Over the past year there has been less disagreement across forecasters predicting the Federal Funds Rate, and unemployment. Not surprisingly as the forecast horizon (the time between the forecast and it's realization) decreases the agreement among forecasters increases. That is, there are fewer outliers because more is known. The WSJ Economic Forecasts display this property, however, using the payrolls employment forecasts we can isolate the changes additional variation outside of the monthly uncertainty. The graph below plots the normalized standard deviations for Employment Payrolls, Inflation, Federal Funds Rate, and Unemployment forecasts.
The yellow line of employment payrolls is stable, with a slight decrease in the past half year. In contrast, the Fed Funds Rate exhibits a very steep decline from a year ago. This is likely due to increased consistent messaging amongst FOMC participants as well as improved (and consistent) fundamentals. A large portion of the decrease is likely just due to the shortened horizon. The following graphs will display the forecast variability over all the forecast horizons.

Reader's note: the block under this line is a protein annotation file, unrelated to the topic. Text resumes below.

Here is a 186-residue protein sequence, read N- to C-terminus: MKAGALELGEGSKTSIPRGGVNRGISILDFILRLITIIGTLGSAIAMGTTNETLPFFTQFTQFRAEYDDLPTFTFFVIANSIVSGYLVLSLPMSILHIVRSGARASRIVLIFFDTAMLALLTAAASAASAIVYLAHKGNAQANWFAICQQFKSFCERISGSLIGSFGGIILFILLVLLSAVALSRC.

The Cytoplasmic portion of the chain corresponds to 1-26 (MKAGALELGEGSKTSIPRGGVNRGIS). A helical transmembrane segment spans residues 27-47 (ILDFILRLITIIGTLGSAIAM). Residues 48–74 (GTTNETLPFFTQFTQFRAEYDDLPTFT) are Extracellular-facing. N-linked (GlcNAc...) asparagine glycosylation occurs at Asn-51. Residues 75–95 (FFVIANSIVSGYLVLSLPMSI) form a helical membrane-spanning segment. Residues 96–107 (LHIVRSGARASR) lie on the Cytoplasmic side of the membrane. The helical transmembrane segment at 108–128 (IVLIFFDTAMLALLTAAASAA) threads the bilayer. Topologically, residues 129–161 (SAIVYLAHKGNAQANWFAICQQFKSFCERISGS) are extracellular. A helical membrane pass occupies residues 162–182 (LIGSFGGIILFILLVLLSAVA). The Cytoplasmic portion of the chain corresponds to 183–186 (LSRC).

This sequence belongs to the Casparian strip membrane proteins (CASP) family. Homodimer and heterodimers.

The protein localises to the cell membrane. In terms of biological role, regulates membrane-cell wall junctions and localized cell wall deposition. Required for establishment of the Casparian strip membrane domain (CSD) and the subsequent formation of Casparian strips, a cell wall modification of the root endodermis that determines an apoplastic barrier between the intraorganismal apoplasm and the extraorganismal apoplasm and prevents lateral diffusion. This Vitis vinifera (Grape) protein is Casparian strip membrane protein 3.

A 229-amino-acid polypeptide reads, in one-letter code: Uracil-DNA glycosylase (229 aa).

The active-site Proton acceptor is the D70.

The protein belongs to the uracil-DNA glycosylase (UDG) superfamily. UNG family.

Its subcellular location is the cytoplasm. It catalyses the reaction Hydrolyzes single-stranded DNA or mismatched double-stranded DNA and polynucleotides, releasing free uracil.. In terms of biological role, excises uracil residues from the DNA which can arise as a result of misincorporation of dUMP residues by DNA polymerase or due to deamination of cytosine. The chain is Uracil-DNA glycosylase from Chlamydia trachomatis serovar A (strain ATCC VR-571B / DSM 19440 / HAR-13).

The graph above shows the four forecasts of inflation. Clearly once we control for the general uncertainty the slight downward trend of inflation forecast variability disappears. However, the graph below shows that that the downward trend very strong for the Federal funds rate forecast variability.
Also note that the drop is across all four forecasted dates, which implies that the result is not a normal change over forecasting horizons. Fed officials should be encouraged by this graph because it suggests the consistent messaging may be consolidating interest rate forecasts.
We see a similar, but slightly different graph for unemployment. Again it looks as though all four forecasted dates are decreasing in forecast variability. The main difference is that there is clear stratification across forecast horizons. From this graph it is unclear whether forecasters truly are more certain, however, I suspect the clear stratification across forecast dates indicates a typical spread of forecast horizon uncertainty.